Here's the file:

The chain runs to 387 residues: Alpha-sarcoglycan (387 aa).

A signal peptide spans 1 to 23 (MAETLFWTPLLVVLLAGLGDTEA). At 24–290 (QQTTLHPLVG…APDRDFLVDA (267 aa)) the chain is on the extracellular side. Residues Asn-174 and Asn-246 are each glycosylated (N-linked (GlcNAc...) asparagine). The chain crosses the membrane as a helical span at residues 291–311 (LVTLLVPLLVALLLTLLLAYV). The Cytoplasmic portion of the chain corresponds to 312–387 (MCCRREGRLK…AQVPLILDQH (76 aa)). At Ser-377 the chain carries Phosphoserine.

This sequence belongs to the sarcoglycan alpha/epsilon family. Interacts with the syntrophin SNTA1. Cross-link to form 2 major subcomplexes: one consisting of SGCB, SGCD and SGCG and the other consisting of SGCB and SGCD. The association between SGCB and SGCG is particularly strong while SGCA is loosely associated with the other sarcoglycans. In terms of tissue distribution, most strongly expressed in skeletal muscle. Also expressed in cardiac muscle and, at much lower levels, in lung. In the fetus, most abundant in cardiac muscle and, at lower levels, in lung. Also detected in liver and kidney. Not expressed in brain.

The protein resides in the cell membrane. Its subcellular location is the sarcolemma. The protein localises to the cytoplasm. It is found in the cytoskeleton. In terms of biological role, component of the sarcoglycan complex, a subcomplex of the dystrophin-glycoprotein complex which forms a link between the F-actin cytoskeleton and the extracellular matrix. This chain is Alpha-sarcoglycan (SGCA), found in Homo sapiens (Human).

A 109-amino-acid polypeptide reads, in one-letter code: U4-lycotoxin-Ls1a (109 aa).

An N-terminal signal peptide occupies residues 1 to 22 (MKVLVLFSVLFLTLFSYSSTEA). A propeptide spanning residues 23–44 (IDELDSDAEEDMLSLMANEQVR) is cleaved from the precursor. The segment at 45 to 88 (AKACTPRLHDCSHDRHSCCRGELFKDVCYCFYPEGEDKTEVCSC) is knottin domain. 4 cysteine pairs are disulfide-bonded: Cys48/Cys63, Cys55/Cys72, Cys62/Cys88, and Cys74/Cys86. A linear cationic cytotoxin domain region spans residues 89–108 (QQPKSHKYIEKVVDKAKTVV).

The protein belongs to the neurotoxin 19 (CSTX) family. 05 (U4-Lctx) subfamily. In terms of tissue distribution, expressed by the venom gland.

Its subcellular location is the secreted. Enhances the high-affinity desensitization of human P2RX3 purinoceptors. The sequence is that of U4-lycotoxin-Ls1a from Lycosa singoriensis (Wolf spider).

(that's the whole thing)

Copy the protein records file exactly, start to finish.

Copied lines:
The chain runs to 387 residues: Alpha-sarcoglycan (387 aa).

A signal peptide spans 1 to 23 (MAETLFWTPLLVVLLAGLGDTEA). At 24–290 (QQTTLHPLVG…APDRDFLVDA (267 aa)) the chain is on the extracellular side. Residues Asn-174 and Asn-246 are each glycosylated (N-linked (GlcNAc...) asparagine). The chain crosses the membrane as a helical span at residues 291–311 (LVTLLVPLLVALLLTLLLAYV). The Cytoplasmic portion of the chain corresponds to 312–387 (MCCRREGRLK…AQVPLILDQH (76 aa)). At Ser-377 the chain carries Phosphoserine.

This sequence belongs to the sarcoglycan alpha/epsilon family. Interacts with the syntrophin SNTA1. Cross-link to form 2 major subcomplexes: one consisting of SGCB, SGCD and SGCG and the other consisting of SGCB and SGCD. The association between SGCB and SGCG is particularly strong while SGCA is loosely associated with the other sarcoglycans. In terms of tissue distribution, most strongly expressed in skeletal muscle. Also expressed in cardiac muscle and, at much lower levels, in lung. In the fetus, most abundant in cardiac muscle and, at lower levels, in lung. Also detected in liver and kidney. Not expressed in brain.

The protein resides in the cell membrane. Its subcellular location is the sarcolemma. The protein localises to the cytoplasm. It is found in the cytoskeleton. In terms of biological role, component of the sarcoglycan complex, a subcomplex of the dystrophin-glycoprotein complex which forms a link between the F-actin cytoskeleton and the extracellular matrix. This chain is Alpha-sarcoglycan (SGCA), found in Homo sapiens (Human).

A 109-amino-acid polypeptide reads, in one-letter code: U4-lycotoxin-Ls1a (109 aa).

An N-terminal signal peptide occupies residues 1 to 22 (MKVLVLFSVLFLTLFSYSSTEA). A propeptide spanning residues 23–44 (IDELDSDAEEDMLSLMANEQVR) is cleaved from the precursor. The segment at 45 to 88 (AKACTPRLHDCSHDRHSCCRGELFKDVCYCFYPEGEDKTEVCSC) is knottin domain. 4 cysteine pairs are disulfide-bonded: Cys48/Cys63, Cys55/Cys72, Cys62/Cys88, and Cys74/Cys86. A linear cationic cytotoxin domain region spans residues 89–108 (QQPKSHKYIEKVVDKAKTVV).

The protein belongs to the neurotoxin 19 (CSTX) family. 05 (U4-Lctx) subfamily. In terms of tissue distribution, expressed by the venom gland.

Its subcellular location is the secreted. Enhances the high-affinity desensitization of human P2RX3 purinoceptors. The sequence is that of U4-lycotoxin-Ls1a from Lycosa singoriensis (Wolf spider).